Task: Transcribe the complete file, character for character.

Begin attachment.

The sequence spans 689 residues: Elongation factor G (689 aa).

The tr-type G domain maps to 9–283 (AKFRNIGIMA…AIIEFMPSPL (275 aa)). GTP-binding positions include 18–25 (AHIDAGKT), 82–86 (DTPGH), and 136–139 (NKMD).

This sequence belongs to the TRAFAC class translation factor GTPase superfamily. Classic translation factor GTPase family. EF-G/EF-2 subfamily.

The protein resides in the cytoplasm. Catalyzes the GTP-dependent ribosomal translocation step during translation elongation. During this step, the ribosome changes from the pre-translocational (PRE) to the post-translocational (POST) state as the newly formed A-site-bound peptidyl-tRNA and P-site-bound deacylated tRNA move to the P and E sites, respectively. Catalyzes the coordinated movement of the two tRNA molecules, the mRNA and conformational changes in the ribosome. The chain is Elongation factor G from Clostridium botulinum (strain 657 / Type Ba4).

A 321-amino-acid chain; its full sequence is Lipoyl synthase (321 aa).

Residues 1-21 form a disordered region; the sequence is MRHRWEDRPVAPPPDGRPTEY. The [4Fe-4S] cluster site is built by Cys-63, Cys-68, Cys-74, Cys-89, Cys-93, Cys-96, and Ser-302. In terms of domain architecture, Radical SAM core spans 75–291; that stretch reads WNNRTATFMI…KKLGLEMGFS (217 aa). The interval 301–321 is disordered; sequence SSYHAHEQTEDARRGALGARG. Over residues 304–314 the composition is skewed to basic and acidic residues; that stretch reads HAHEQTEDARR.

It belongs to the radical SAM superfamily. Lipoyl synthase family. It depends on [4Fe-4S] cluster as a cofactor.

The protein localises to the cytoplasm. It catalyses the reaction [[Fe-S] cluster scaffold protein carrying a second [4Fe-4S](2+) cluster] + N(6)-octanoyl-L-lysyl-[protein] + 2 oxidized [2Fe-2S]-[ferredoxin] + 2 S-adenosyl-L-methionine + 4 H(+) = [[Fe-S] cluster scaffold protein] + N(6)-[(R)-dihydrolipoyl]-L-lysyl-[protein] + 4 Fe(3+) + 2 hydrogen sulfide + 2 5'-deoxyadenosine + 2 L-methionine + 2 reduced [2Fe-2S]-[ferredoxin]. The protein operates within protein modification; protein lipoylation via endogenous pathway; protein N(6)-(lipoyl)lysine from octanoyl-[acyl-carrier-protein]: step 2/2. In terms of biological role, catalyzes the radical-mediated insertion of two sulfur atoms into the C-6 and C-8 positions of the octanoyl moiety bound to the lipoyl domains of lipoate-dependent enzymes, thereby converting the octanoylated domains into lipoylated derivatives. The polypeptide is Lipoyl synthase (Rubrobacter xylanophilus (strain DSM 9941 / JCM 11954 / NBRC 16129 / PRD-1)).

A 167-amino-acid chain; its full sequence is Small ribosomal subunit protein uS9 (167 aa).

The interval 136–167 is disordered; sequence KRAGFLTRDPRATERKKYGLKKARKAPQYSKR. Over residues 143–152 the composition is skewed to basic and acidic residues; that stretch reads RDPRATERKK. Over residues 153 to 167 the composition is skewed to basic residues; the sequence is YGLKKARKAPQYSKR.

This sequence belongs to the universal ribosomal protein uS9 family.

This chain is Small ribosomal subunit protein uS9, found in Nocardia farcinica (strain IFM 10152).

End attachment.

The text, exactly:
The sequence spans 689 residues: Elongation factor G (689 aa).

The tr-type G domain maps to 9–283 (AKFRNIGIMA…AIIEFMPSPL (275 aa)). GTP-binding positions include 18–25 (AHIDAGKT), 82–86 (DTPGH), and 136–139 (NKMD).

This sequence belongs to the TRAFAC class translation factor GTPase superfamily. Classic translation factor GTPase family. EF-G/EF-2 subfamily.

The protein resides in the cytoplasm. Catalyzes the GTP-dependent ribosomal translocation step during translation elongation. During this step, the ribosome changes from the pre-translocational (PRE) to the post-translocational (POST) state as the newly formed A-site-bound peptidyl-tRNA and P-site-bound deacylated tRNA move to the P and E sites, respectively. Catalyzes the coordinated movement of the two tRNA molecules, the mRNA and conformational changes in the ribosome. The chain is Elongation factor G from Clostridium botulinum (strain 657 / Type Ba4).

A 321-amino-acid chain; its full sequence is Lipoyl synthase (321 aa).

Residues 1-21 form a disordered region; the sequence is MRHRWEDRPVAPPPDGRPTEY. The [4Fe-4S] cluster site is built by Cys-63, Cys-68, Cys-74, Cys-89, Cys-93, Cys-96, and Ser-302. In terms of domain architecture, Radical SAM core spans 75–291; that stretch reads WNNRTATFMI…KKLGLEMGFS (217 aa). The interval 301–321 is disordered; sequence SSYHAHEQTEDARRGALGARG. Over residues 304–314 the composition is skewed to basic and acidic residues; that stretch reads HAHEQTEDARR.

It belongs to the radical SAM superfamily. Lipoyl synthase family. It depends on [4Fe-4S] cluster as a cofactor.

The protein localises to the cytoplasm. It catalyses the reaction [[Fe-S] cluster scaffold protein carrying a second [4Fe-4S](2+) cluster] + N(6)-octanoyl-L-lysyl-[protein] + 2 oxidized [2Fe-2S]-[ferredoxin] + 2 S-adenosyl-L-methionine + 4 H(+) = [[Fe-S] cluster scaffold protein] + N(6)-[(R)-dihydrolipoyl]-L-lysyl-[protein] + 4 Fe(3+) + 2 hydrogen sulfide + 2 5'-deoxyadenosine + 2 L-methionine + 2 reduced [2Fe-2S]-[ferredoxin]. The protein operates within protein modification; protein lipoylation via endogenous pathway; protein N(6)-(lipoyl)lysine from octanoyl-[acyl-carrier-protein]: step 2/2. In terms of biological role, catalyzes the radical-mediated insertion of two sulfur atoms into the C-6 and C-8 positions of the octanoyl moiety bound to the lipoyl domains of lipoate-dependent enzymes, thereby converting the octanoylated domains into lipoylated derivatives. The polypeptide is Lipoyl synthase (Rubrobacter xylanophilus (strain DSM 9941 / JCM 11954 / NBRC 16129 / PRD-1)).

A 167-amino-acid chain; its full sequence is Small ribosomal subunit protein uS9 (167 aa).

The interval 136–167 is disordered; sequence KRAGFLTRDPRATERKKYGLKKARKAPQYSKR. Over residues 143–152 the composition is skewed to basic and acidic residues; that stretch reads RDPRATERKK. Over residues 153 to 167 the composition is skewed to basic residues; the sequence is YGLKKARKAPQYSKR.

This sequence belongs to the universal ribosomal protein uS9 family.

This chain is Small ribosomal subunit protein uS9, found in Nocardia farcinica (strain IFM 10152).